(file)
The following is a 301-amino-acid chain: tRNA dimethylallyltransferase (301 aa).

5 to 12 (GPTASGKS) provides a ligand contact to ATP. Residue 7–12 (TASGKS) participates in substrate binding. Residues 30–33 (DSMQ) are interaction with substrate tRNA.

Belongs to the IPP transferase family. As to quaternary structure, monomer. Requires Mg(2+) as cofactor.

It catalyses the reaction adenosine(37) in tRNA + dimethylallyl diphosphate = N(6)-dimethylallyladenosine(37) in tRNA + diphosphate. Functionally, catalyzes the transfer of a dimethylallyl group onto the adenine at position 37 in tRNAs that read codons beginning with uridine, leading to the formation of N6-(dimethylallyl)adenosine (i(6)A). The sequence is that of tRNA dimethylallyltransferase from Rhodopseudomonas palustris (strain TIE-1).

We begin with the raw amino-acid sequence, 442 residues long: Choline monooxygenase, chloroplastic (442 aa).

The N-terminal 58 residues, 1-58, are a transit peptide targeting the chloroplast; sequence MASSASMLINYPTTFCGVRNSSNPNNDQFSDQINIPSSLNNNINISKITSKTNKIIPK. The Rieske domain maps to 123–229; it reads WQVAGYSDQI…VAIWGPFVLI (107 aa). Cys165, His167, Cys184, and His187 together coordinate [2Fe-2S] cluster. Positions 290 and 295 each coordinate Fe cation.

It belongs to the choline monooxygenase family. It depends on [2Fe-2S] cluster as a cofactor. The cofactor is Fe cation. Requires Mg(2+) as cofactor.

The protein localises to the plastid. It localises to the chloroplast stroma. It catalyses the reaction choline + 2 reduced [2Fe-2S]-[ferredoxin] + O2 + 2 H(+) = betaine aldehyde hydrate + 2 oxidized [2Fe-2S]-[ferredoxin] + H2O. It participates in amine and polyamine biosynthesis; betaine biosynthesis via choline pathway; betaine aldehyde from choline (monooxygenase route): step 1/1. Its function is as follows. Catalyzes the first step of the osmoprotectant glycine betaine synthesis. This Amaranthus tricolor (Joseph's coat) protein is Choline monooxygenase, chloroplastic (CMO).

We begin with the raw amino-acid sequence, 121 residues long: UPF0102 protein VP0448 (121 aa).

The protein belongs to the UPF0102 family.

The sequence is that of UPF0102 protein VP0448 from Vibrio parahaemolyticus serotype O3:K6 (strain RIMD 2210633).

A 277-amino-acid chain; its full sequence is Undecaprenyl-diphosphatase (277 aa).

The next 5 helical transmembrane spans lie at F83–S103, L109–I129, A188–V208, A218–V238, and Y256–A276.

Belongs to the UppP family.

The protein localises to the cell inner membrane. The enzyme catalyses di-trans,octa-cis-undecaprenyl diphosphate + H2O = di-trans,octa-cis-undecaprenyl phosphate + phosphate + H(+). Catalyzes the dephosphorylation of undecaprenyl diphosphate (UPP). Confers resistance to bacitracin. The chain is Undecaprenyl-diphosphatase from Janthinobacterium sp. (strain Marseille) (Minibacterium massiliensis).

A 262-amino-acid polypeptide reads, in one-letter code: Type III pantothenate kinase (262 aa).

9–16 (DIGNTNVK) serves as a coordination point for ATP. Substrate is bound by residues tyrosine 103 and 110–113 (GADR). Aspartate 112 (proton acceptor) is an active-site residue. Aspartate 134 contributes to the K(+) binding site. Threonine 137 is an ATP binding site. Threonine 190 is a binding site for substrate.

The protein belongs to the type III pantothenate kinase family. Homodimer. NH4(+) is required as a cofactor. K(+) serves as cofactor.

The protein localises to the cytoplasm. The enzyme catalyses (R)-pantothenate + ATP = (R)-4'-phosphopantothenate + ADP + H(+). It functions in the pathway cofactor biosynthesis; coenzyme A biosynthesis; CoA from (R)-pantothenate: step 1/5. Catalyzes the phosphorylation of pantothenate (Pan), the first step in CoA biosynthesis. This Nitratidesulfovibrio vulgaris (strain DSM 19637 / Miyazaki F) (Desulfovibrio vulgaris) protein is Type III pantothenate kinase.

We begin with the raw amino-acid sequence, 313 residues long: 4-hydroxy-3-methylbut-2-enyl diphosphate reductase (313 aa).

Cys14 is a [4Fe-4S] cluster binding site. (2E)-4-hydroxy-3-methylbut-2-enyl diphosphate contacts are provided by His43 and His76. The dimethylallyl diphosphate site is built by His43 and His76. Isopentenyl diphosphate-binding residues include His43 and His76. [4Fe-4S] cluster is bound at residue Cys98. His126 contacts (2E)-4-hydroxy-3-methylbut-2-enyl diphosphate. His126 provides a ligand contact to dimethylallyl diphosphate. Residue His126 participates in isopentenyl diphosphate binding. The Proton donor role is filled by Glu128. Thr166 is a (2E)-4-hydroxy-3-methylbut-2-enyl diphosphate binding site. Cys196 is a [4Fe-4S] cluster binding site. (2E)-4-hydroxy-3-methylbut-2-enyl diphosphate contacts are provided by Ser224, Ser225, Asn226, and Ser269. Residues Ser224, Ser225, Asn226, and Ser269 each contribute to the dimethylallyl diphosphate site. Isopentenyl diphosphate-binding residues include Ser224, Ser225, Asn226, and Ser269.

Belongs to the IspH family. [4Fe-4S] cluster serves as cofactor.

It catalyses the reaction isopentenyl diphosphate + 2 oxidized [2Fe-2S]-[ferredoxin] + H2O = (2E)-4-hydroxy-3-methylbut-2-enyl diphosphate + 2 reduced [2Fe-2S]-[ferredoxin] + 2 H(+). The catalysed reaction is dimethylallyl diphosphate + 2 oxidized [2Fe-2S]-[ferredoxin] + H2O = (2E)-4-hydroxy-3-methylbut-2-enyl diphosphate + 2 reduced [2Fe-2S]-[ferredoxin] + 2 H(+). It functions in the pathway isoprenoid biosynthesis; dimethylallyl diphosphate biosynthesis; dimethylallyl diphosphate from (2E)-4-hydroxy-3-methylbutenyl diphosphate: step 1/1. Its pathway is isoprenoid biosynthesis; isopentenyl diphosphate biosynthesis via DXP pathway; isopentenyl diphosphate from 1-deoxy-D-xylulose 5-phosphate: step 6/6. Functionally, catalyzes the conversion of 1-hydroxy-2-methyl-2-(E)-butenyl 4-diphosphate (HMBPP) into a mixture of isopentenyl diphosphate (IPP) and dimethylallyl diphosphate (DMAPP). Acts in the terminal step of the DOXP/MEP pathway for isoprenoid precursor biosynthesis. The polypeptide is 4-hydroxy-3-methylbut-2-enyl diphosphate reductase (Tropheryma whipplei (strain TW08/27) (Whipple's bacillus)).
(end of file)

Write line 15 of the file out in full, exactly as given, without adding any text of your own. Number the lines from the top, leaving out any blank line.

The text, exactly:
The protein localises to the cell inner membrane. The enzyme catalyses di-trans,octa-cis-undecaprenyl diphosphate + H2O = di-trans,octa-cis-undecaprenyl phosphate + phosphate + H(+). Catalyzes the dephosphorylation of undecaprenyl diphosphate (UPP). Confers resistance to bacitracin. The chain is Undecaprenyl-diphosphatase from Janthinobacterium sp. (strain Marseille) (Minibacterium massiliensis).